This is an archived version of the Handbook. For the current version, please go to or search for this chapter here.  Be aware that the effect of a characteristic may not always be identified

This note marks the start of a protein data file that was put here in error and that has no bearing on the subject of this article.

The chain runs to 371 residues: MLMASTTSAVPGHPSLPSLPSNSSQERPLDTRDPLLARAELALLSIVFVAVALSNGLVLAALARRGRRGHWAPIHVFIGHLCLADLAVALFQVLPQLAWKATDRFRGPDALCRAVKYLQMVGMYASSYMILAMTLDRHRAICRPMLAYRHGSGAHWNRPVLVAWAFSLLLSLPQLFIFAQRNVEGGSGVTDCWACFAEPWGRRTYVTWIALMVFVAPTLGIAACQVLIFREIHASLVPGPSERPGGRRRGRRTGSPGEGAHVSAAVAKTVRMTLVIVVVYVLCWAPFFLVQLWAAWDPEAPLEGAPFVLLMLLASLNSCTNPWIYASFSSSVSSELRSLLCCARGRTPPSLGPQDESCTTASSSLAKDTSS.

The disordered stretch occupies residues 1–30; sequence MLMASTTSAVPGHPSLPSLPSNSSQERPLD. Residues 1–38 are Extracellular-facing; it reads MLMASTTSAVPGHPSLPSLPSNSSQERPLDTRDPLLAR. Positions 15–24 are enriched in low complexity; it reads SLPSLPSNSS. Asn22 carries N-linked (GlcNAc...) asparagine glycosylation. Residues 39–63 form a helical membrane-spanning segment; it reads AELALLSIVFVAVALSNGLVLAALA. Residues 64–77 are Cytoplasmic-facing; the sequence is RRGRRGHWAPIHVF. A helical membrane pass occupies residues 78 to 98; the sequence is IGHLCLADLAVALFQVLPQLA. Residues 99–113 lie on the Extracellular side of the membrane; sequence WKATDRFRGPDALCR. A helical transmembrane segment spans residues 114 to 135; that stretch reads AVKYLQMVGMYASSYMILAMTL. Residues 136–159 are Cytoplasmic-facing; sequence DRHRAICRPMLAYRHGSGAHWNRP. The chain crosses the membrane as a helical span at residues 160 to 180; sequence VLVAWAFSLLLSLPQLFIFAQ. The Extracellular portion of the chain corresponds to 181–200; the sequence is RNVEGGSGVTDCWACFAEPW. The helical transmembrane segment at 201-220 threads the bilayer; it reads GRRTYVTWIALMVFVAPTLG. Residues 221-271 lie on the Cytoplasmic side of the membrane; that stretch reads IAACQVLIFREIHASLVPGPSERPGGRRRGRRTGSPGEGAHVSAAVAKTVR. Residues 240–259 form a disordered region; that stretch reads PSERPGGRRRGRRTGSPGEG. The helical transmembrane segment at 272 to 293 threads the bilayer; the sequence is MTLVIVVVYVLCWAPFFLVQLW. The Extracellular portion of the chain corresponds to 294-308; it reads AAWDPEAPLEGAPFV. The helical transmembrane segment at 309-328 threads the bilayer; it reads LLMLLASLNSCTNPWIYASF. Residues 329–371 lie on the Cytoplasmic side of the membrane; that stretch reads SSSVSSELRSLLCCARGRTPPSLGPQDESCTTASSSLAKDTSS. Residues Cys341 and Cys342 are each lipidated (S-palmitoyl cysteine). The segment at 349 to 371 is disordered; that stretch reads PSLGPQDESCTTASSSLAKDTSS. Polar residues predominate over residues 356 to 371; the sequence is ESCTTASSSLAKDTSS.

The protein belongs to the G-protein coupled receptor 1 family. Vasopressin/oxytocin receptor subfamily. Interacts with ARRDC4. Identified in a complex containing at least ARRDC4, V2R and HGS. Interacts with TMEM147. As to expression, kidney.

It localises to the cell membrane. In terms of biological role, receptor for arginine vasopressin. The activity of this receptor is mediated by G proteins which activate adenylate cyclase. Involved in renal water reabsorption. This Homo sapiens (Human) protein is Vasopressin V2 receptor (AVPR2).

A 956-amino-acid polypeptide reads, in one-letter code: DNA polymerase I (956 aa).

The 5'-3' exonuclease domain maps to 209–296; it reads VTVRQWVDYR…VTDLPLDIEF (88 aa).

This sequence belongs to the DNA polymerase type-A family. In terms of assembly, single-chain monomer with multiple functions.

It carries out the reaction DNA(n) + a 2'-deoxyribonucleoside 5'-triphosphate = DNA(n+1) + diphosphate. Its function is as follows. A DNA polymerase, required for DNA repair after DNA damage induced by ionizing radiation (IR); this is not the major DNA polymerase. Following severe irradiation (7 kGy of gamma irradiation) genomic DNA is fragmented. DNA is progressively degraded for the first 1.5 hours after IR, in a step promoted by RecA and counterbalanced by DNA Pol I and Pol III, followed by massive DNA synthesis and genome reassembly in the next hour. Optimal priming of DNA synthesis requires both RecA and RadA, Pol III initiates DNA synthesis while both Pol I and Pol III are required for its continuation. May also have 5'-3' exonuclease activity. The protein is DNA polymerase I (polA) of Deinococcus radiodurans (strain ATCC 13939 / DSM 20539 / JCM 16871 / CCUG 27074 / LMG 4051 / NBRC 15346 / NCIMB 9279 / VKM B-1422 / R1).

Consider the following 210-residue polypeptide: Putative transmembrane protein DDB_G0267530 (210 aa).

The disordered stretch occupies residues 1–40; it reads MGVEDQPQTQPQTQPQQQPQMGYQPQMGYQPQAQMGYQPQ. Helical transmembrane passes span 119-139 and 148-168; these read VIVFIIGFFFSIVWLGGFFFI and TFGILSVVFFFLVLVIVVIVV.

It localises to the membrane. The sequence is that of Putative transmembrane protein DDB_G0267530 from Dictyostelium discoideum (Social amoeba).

Many characteristics that might have important effects on how well an intervention works cannot be investigated using subgroup analysis or meta-regression. These are characteristics of participants that might vary substantially within studies, but which can only be summarized at the level of the study. An example is age. Consider a collection of clinical trials involving adults ranging from 18 to 60 years old. There may be a strong relationship between age and intervention effect that is apparent within each study. However, if the mean ages for the trials are similar, then no relationship will be apparent by looking at trial mean ages and trial-level effect estimates. The problem is one of aggregating individuals’ results and is variously known as aggregation bias, ecological bias or the ecological fallacy (Morgenstern 1982, Greenland 1987, Berlin 2002). It is even possible for the differences between studies to display the opposite pattern to that observed within each study.